I am pretty sure every Linux user here has used Linux AND windows and therefore has the ability to make a direct comparison from a purely user perspective.

    If you want your opinion to count for something in cases like this then download Virtualbox and install a Linux VM so that you can experience the differences for yourself.

  • by jc42 (318812) on Thursday May 05, 2011 @10:22PM (#36043896) Homepage Journal

    It is funny how the "They don't attack X because it's not popular" meme keeps popping up, no matter how often people show how wrong it is.

    My favorite approach for debunking it is to point out that apache has been the overwhelmingly dominant web server since 1996 (according to Netcraft), and web servers are one of the most inviting targets that the computer business has to offer. But how many actual exploits have ever appeared for apache? When was the last story of a worm, virus, whatever making the rounds by taking advantage of a security hole in apache? (There have been a few security holes in releases of apache, but they tend to be fixed before an exploit appears, due to the "many eyes" that are always looking at apache's code, usually for other reasons. As such things go, it's a very approachable piece of software.)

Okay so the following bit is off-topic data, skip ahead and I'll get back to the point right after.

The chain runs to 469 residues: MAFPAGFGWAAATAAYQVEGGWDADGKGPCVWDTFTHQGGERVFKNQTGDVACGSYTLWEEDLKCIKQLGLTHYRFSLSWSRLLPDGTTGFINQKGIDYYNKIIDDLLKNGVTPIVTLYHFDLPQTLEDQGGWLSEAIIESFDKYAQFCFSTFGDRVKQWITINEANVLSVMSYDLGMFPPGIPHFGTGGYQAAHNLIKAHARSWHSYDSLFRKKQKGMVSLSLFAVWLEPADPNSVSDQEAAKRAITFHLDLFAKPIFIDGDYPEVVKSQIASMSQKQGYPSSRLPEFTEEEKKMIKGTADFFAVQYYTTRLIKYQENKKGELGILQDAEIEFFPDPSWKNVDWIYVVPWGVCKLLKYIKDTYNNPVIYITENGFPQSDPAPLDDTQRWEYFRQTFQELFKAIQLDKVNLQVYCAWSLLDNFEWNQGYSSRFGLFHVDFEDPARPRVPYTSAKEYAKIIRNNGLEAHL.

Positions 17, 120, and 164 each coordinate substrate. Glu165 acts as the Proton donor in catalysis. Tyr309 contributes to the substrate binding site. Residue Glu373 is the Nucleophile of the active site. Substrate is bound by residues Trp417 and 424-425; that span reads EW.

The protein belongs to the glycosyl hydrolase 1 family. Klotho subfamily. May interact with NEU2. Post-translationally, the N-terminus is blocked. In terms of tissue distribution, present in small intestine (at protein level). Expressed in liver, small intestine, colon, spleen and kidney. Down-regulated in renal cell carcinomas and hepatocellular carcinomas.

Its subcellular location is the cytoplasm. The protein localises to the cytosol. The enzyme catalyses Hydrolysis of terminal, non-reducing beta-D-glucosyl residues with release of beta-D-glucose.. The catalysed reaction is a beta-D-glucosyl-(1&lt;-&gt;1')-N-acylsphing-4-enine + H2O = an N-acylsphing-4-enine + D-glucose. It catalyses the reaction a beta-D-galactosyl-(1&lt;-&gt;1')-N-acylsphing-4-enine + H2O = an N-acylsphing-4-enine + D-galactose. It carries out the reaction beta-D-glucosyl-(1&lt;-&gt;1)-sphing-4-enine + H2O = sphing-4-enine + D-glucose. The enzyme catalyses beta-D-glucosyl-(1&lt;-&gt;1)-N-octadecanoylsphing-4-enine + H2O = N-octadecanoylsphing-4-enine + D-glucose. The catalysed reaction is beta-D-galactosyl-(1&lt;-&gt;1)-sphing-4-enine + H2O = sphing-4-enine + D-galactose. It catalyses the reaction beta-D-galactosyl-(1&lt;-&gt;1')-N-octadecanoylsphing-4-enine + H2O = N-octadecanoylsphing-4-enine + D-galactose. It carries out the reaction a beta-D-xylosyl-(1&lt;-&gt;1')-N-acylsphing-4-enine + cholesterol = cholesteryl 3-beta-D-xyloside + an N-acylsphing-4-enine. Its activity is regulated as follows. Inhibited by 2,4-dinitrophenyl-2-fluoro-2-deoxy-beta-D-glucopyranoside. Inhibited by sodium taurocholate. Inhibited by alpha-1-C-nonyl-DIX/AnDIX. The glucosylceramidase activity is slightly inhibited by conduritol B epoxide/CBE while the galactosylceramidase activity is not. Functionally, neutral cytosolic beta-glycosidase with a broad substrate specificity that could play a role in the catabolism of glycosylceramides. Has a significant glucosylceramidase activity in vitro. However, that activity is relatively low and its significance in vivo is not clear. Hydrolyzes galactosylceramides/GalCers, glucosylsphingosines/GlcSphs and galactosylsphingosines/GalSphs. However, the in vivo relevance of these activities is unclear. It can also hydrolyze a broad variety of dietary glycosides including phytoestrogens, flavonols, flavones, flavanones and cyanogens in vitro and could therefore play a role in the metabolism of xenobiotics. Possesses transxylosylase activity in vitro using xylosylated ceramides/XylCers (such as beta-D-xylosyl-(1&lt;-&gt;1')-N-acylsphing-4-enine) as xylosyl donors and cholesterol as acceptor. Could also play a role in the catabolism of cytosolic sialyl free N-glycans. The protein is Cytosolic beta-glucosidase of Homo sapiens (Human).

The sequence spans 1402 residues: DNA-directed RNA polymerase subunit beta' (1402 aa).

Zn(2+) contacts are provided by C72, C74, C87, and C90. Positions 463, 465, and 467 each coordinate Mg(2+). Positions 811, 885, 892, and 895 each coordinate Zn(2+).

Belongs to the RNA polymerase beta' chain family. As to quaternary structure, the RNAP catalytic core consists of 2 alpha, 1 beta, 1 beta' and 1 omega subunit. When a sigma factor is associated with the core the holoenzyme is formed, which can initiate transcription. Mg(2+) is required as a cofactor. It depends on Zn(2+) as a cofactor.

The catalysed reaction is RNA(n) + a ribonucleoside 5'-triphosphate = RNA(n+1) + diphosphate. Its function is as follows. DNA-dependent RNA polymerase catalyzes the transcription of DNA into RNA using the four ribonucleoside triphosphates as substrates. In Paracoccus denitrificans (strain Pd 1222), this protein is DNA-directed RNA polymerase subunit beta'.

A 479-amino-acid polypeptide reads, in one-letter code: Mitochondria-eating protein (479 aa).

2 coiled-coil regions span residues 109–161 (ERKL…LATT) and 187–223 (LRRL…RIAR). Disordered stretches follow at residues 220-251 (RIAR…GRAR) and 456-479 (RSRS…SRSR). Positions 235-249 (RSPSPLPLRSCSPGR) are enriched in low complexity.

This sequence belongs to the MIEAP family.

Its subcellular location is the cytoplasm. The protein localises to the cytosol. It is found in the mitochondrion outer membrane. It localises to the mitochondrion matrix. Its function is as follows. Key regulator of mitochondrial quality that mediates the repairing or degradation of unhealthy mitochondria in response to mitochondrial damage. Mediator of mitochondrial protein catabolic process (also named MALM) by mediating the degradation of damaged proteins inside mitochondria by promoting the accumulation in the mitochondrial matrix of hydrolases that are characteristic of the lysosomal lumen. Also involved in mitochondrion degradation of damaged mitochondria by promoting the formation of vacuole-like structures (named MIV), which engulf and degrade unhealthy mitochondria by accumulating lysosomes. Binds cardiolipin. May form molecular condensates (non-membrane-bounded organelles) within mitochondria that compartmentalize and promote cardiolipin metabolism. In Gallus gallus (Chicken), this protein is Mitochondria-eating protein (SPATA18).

Of course, there are lots of other chunks of software that serve equally well for debunking this meme. Just recently, I ran across yet another survey that once again made the old estimate that over 50% of the world's cpu cycles are spent running one venerable chunk of code, the Simplex Algorithm. Has that code ever been a vector for malware? You'd think it would be, since manufacturing plants everywhere in the world totally depend on it for their profitability. But I doubt if you'd find very many malware authors who would even recognize its name, much less tell you what it does.

    I guess it's the old problem that things like religion, politics, and apparently computer security issues don't encourage people to look at the actual facts. It's totally acceptable to just make up a theory and use it to explain everything, without bothering with even the simplest of tests against reality.

    (And I do like to try to debunk the claim that the Simplex Algorithm is the main user of cpu cycles by countering that the actual winner in that ranking is the Idle Loop. But people look at me funny when I say that. ;-)

  • Re:um.... (Score:3, Insightful)